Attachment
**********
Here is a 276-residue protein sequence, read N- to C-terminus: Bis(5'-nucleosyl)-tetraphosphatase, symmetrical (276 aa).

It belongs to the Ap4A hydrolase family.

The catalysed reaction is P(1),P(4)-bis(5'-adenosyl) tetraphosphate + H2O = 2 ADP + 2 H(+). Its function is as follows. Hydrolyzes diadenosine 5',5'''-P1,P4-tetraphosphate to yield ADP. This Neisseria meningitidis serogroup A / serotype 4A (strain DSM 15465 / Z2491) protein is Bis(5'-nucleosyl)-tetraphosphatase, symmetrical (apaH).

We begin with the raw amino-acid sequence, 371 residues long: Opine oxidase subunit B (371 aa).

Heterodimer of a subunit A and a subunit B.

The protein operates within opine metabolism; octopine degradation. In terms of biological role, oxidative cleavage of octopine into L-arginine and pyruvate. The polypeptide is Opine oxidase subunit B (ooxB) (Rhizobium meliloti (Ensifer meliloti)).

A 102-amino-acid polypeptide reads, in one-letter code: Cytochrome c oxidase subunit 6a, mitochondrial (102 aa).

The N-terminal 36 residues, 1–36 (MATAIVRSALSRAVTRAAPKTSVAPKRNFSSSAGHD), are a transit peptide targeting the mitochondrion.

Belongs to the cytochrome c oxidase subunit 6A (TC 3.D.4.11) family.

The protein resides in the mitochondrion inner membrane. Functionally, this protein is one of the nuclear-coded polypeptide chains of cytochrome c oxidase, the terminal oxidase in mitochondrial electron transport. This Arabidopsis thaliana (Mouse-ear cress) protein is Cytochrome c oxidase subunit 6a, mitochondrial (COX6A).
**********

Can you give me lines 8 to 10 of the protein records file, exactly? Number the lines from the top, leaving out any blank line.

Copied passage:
The N-terminal 36 residues, 1–36 (MATAIVRSALSRAVTRAAPKTSVAPKRNFSSSAGHD), are a transit peptide targeting the mitochondrion.

Belongs to the cytochrome c oxidase subunit 6A (TC 3.D.4.11) family.

The protein resides in the mitochondrion inner membrane. Functionally, this protein is one of the nuclear-coded polypeptide chains of cytochrome c oxidase, the terminal oxidase in mitochondrial electron transport. This Arabidopsis thaliana (Mouse-ear cress) protein is Cytochrome c oxidase subunit 6a, mitochondrial (COX6A).